Well I’m not exactly getting rid of my SLRs and my army of lenses, but all that gear has been locked away for the past week. A little viewfinder camera has hit the market that scratches me right where I itch. Since the advent of digital cameras, I’ve been waiting and waiting for the killer small camera to hit the scene and that day has finally arrived. While the original Fujifilm X100 was off to a good start, it was plagued with a long list of shortcomings, and these weaknesses have been addressed in the new X100s. This baby is hands-down the best camera around for its size. I’m talking to you, Leica. The X100s is modeled after the beautiful classic 1954 Leica M3 rangefinder and does a great job recreating the retro look. She’s packed with many of the same classic dials and switches of yesteryear, but upon closer inspection, not everything what it appears. For one, the timer lever is really just a toggle to switch between optical and digital viewfinder while the timer functions are handled via digital display. But other controls like the shutter and aperture dials remain true to their functional origins, completing that nice analog feel. But despite the deceiving looks, the X100s really is an honest-to-goodness rangefinder thanks to the digital rangefinder focus option……..
Last month, Fujifilm introduced the brand new Weather Sealed XF 18-135mm f/3.5-5.6 OIS WR lens. It’s the first of their lenses to feature weather resistant construction, which is designed to keep out rain, dust, and water splashes when you’re shooting out in the environment. In other words, the outdoors. You know, when it’s not sunny. We all know that’s when the best pictures often happen. Designed as a companion lens for the weather sealed X-T1, it can be used on any interchangeable Fuji X camera body, like the X-Pro1, X-M1 and X-A1. (The 18-135 features 20 points of weather sealing on the lens barrel.) Since Alaska is not known for it’s exceptionally clear weather, especially in the summertime, I was excited to have the chance to try out a prototype version of this lens. During the past few weeks, I’ve shot a variety of landscapes and adventure with it on my trusty X-T1, and even rain into some rain and wet conditions, even a brief summer snow storm in the mountains……..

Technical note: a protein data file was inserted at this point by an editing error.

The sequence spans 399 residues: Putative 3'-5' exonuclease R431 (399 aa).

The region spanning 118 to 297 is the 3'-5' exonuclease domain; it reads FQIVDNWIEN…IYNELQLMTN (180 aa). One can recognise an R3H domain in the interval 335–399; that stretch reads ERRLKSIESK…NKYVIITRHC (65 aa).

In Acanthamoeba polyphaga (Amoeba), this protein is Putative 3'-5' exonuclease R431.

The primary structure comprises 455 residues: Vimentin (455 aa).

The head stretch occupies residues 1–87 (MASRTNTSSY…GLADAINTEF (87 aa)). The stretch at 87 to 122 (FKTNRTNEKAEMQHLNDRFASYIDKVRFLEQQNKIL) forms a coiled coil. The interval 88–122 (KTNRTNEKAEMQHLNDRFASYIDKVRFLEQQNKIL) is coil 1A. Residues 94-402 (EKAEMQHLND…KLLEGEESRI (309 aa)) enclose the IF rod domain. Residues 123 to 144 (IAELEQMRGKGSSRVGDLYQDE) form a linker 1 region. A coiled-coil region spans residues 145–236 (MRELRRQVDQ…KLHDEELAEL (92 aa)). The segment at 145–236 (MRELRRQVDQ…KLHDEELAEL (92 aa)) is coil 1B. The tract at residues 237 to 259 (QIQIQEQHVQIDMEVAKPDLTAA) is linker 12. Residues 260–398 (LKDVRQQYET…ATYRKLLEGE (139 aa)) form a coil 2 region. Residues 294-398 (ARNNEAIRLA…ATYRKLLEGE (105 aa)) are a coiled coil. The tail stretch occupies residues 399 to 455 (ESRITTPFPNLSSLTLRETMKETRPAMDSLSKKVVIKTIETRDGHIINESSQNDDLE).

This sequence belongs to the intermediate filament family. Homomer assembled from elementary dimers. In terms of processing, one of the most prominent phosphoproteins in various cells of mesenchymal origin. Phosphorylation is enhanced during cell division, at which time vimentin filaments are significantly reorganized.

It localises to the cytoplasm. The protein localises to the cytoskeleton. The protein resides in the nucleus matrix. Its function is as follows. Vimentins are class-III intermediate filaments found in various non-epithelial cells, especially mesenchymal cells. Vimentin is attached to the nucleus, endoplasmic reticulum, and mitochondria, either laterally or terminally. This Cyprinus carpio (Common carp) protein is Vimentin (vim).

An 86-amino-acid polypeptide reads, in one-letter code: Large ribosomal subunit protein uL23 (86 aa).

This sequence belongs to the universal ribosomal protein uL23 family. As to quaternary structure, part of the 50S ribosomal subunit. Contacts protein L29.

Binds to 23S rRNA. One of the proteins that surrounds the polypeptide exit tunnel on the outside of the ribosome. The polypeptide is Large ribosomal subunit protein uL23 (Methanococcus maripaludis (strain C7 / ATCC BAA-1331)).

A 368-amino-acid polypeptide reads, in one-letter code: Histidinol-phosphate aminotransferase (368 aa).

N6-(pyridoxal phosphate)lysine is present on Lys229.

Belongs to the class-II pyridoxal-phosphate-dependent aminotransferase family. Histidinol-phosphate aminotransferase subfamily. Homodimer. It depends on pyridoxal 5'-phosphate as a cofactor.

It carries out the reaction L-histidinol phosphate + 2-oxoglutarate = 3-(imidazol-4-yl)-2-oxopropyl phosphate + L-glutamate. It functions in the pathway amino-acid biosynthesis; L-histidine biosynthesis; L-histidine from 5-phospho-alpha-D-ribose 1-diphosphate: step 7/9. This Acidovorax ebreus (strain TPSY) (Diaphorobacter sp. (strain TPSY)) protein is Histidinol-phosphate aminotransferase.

After a short rest I have finally got my user review of the Fujifilm XT-1 under-way. I apologize to all the people who have emailed me for my thoughts on the camera. It’s been a perfect storm…pardon the pun. Busy work schedule combined with the weird weather, the lighting hasn’t exactly been attractive for any shutter therapy. It’s clear skies for a day or two, quickly followed by haze and rain. I took it with me to The Bahamas where I figured I could take the weather variable out of the equation. Well If you live on the East Coast or the Caribbean you already know how well that plan turned out. Hurricane Arthur brushed across the region making everything dark and wet for a few days. The sun came out enough for a great time and some cool pictures…….
Wie kürzlich hier bereits berichtet, habe ich nun – so hoffe ich – meine Weitwinkellösung für das Fuji-X-System gefunden. Was folgt, sind ein paar Artikel in einer Art “rolling test” zum neuen Samyang. In Teil 1 beschreibe ich das Objektiv und gehe auf Verarbeitung und Haptik ein. Ein 12mm-Objektiv mit einer Lichtstärke von f/2.0 muss man lange suchen. Es zeichnet als APS-Objektiv den Bildwinkel auf, den ein 18mm-Objektiv am Kleinbild-Format beleuchten würde. Die Blende f/2.0 ist – was die Lichtstärke betrifft – eine echte Blende f/2, was das Freistellungspotential angeht, wirkt es, als würde man mit einem 2.8/18 auf Kleinbild fotografieren. Das ist schon beeindruckend………
I’ve been a Canon user since I started photographing seriously in 2007. For the last 6 years I’ve been using the Canon 5D Mark 2/3. Overall I’ve been very happy with the 5D. The image quality is terrific, and the controls are very well laid out and intuitive. It’s a very usable camera and a great performer. However I was finding that its size and weight meant that I would often leave it at home. For dedicated landscape photography trips I’d take the big bag with me, but for everything else – family days, day trips, commuting, a leisurely stroll – the only camera I had with me was my iPhone. My desire for a second camera coincided with the release of the Fujifilm X-E1 which promised great performance in a much smaller package. There was a lot to like about this camera. Although small and laggy, I loved the histogram and the focus peaking in the EVF. The image quality was excellent even ignoring its small form factor. And of course its smaller size and weight meant I was now carrying a very capable camera around with me……..